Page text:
Impact of Fast Food on Children


Impactof Fast Food on Children

Impactof Fast Food on Children

Debatespertaining to the efficacy and appropriateness of fast foods havealways elicited immense controversy among varied parties. This may beattributed to the fact that the debate touches on the heath of thepopulation and, subsequently, its wealth-creating capabilities inboth the short-term and long-term. In determining the appropriatenessof fast food consumption by children, it is imperative that oneexamines both the negative and positive effects.

First,fast food consumption increases the intake of food among children.This is recorded as a positive effect given the fact that a largenumber of children have a problem consuming food particularly in theearly stages of their lives (Rosenheck, 2008). According tostatistics, fast-foods form the main source of food for about 29-38percent of children, with young kids aged between 4 and 8 consuming6% more food in the course of the day compared to their counterpartswho never consumed the same (Rosenheck, 2008). This is bound to havea positive impact on the growth of children.

Inaddition, fast foods are known to be packed with high amounts ofsugars and calories that are necessary for the highly active livesthat young children lead. On average, fast foods incorporate 15percent more calories and sugars than other types of foods(Rosenheck, 2008). This comes in handy in meeting the high demand forenergy by young kids particularly in school where physical activitiesmay require that they be extremely active.

However,fast foods come with quite a number of negative effects. Key amongthem is the negative effects that fast foods have on the health of anindividual as a result of the ingredients or composition. More oftenthan not, fast foods have high amounts of sugar, oil, cheese,mayonnaise, salt, fried meat, soya, fat and, with no doubt, calories(Rosenheck, 2008). These ingredients have been found to be harmful toan individual’s body causing ailments such as obesity, low bloodpressure, and asthma. The high amounts of carbohydrates in fast foodsmay modify the normal insulin response, the frequent spikes fromcarbohydrates come as a contributing factor to insulin resistanceand, subsequently, type 2 diabetes (Krebs &amp Jacobson, 2003).Similarly, the added sugars incorporate no nutritional value butcontain high amounts of calories, which add up to more weight,thereby contributing to heart disease.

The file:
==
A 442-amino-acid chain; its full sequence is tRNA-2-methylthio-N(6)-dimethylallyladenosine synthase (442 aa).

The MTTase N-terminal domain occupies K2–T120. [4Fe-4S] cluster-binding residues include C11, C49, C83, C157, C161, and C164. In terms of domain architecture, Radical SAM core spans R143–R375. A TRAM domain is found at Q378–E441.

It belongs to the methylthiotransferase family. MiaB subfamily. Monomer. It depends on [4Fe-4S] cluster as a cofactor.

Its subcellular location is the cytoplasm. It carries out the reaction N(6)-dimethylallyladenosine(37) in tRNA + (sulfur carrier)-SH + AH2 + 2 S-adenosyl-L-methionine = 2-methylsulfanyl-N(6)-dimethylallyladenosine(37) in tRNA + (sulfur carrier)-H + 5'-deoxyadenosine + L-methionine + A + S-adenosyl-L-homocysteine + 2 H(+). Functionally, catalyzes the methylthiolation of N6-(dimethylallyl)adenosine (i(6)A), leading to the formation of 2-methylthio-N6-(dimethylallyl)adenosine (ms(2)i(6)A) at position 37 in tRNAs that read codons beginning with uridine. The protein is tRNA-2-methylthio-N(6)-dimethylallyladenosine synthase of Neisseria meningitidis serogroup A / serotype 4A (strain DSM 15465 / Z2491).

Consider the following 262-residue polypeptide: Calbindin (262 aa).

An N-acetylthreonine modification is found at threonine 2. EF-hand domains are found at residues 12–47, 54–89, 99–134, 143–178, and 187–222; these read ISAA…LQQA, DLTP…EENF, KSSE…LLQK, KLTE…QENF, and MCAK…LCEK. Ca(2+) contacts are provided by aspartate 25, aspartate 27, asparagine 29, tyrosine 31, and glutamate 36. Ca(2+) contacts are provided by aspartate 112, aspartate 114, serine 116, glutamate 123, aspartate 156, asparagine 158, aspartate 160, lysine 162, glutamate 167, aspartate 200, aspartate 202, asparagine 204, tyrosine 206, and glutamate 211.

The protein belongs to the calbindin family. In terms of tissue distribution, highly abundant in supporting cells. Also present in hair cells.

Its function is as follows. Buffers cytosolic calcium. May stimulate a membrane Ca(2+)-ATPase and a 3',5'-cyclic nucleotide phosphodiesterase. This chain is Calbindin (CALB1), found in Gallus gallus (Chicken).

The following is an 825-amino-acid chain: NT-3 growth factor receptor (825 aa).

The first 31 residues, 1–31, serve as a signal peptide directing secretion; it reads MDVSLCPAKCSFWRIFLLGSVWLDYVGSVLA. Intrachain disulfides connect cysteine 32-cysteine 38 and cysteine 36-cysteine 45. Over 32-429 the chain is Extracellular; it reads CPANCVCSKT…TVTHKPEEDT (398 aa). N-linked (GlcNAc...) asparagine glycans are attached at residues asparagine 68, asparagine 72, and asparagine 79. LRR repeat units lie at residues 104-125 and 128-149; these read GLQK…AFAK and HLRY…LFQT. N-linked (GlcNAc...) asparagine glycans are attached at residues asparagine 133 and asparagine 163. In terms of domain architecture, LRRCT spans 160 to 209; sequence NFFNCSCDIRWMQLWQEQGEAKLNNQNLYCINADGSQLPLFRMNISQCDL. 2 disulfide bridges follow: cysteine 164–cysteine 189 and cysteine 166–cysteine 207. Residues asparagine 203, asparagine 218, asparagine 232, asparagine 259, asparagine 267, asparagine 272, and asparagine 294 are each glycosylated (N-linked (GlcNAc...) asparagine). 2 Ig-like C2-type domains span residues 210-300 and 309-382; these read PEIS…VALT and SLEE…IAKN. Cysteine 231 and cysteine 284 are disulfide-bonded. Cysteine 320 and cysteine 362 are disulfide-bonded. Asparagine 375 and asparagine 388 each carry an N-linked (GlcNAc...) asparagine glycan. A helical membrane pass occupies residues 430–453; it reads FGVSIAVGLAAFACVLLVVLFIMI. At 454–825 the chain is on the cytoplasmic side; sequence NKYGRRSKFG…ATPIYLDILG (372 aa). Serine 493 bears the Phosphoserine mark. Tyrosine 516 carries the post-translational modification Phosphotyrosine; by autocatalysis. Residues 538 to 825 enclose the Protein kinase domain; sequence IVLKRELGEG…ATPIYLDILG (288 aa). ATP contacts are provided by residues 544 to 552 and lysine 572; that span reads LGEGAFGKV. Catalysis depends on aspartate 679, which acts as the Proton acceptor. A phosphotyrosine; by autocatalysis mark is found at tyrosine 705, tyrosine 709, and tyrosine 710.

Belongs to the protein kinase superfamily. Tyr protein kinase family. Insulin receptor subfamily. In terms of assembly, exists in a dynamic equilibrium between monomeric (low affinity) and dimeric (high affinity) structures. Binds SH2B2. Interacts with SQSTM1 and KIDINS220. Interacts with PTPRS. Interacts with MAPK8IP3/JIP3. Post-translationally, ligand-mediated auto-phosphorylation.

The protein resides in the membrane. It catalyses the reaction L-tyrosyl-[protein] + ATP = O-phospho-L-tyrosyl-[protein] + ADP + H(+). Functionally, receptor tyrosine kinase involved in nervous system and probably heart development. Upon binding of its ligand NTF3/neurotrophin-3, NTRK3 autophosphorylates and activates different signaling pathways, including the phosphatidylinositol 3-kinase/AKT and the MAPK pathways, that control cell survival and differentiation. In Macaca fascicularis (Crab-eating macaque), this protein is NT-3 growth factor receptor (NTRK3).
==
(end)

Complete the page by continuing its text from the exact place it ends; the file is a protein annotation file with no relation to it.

Onthe same note, fast foods incorporate higher amounts of unwantednutrients such as additives, fat and salt and, in some cases, harmfulbacteria (Rosenheck, 2008). It is often the case that the poorlycooked nature of these foods, coupled with the concoction of itemsincorporated in the same result in high flatulence rates and stomachdiscomfort among young children.

Onthe same note, the manner in which fast foods are made may result inthe destruction of nutrients thereby making them just filler materialrather than having any nutritional value. More often than not, fastfoods are produced through frying (Krebs &amp Jacobson, 2003). Thisresults in the destruction of a large proportion of essentialnutrients in foods.

Inconclusion, debates pertaining to fast foods are often controversialwith different parties underlining their pros and cons. Nevertheless,it is evident that the negatives are much weightier than thepositives. As much as there are easier to fix and cause individualsto consume more, fast foods usually incorporate high amounts ofcalories and sugars that can result in ailments such as diabetes andcardiovascular ailments. Similarly, their preparation destroys thenutrients making them simply filler material rather thanincorporating any nutrients.


Krebs,N.F. &amp Jacobson, M.S (2003) “Prevention of Pediatric Overweightand Obesity,” Pediatrics,2003, 112: 424-430.

Rosenheck,R. (2008). “Fast Food Consumption and increased caloric intake: asystematic review of a trajectory towards weight gain and obesityrisk,&quot ObesityReviews,pp. 1-13.